From the beginning, Valve has insisted on building SteamVR with openness in mind, with the goal of supporting any virtual reality hardware and not just the HTC Vive. To that end, they've already updated SteamVR with support for the Oculus Touch controllers which launch before the end of 2016.
The news comes via Swedish game developer Daniel Nyberg, who included a screenshot of SteamVR's Status window, showing two Oculus Touch controllers and two Oculus sensors (the second one will release alongside the Touch controllers to provide 360 tracking and negate occlusion). Replies to the tweet from other VR developers indicate that they can do roomscale with Oculus motion controller hardware right out of the box, even for games designed with the HTC Vive in mind.
This is fantastic news! pic.twitter.com/ourvlXegJp— Daniel Nyberg (@BinaryLegend) June 17, 2016
Valve boss and PCMasterRace lord and savior Gabe Newell has been growing more vocal against the closed architecture of Oculus Home and their exclusivity practices. An email from Newell recently appeared on the Vive Subreddit (and was verified to PCGamer as being legitimate) in which he said:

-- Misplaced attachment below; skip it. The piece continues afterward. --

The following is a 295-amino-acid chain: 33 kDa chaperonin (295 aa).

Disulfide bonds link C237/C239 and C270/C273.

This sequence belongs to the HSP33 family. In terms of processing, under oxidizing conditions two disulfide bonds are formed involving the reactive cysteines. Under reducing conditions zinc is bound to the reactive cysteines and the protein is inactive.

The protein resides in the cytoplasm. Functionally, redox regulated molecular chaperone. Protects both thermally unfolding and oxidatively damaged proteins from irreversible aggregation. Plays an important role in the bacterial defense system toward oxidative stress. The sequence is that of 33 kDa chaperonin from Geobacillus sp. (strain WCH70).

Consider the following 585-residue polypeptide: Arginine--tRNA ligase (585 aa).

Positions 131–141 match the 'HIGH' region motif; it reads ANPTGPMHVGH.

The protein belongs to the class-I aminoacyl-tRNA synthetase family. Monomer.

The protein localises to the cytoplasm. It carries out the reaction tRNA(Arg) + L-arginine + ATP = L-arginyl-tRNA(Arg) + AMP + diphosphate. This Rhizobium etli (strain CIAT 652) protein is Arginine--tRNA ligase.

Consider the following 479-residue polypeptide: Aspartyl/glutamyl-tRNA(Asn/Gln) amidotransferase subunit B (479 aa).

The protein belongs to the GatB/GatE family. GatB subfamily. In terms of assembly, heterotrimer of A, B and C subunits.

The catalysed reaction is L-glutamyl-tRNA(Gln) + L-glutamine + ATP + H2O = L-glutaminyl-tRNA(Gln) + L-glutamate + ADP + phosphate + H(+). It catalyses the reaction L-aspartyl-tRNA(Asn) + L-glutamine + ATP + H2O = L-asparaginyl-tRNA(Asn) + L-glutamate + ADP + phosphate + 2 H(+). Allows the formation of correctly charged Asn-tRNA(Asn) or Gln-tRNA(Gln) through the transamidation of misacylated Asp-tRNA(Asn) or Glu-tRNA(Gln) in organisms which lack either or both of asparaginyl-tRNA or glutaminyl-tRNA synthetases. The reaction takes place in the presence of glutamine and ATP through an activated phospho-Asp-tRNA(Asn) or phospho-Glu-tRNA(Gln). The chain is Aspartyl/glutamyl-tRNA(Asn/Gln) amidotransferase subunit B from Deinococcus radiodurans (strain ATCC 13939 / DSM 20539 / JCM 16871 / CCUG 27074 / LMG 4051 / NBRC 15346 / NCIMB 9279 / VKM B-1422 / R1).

"We don't think exclusives are a good idea for consumers or developers. There's a separate issue which is risk. On any given project, you need to think about how much risk to take on. There are a lot of different forms of risk-financial risk, design risk, schedule risk, organizational risk, IP risk, etc... A lot of the interesting VR work is being done by new developers. That is a triple-risk whammy-a new developer creating new game mechanics on a new platform. We're in a much better position to absorb financial risk than a new VR developer, so we are happy to offset that giving developers development funds (essentially pre-paid Steam revenue). However there are no strings attached to those funds-they can develop for the Rift or PlayStation VR or whatever the developer thinks are the right target VR systems. Our hope is that by providing that funding that developers will be less likely to take on deals that require them to be exclusive."
Things are definitely heating up in this space. As fantastic as Oculus Touch is (I played several new experiences at E3 and look forward to writing about them ASAP), the VR community is quickly sending a message to the company that their closed ecosystem is unwanted.
We'll keep you posted on further developments in this space.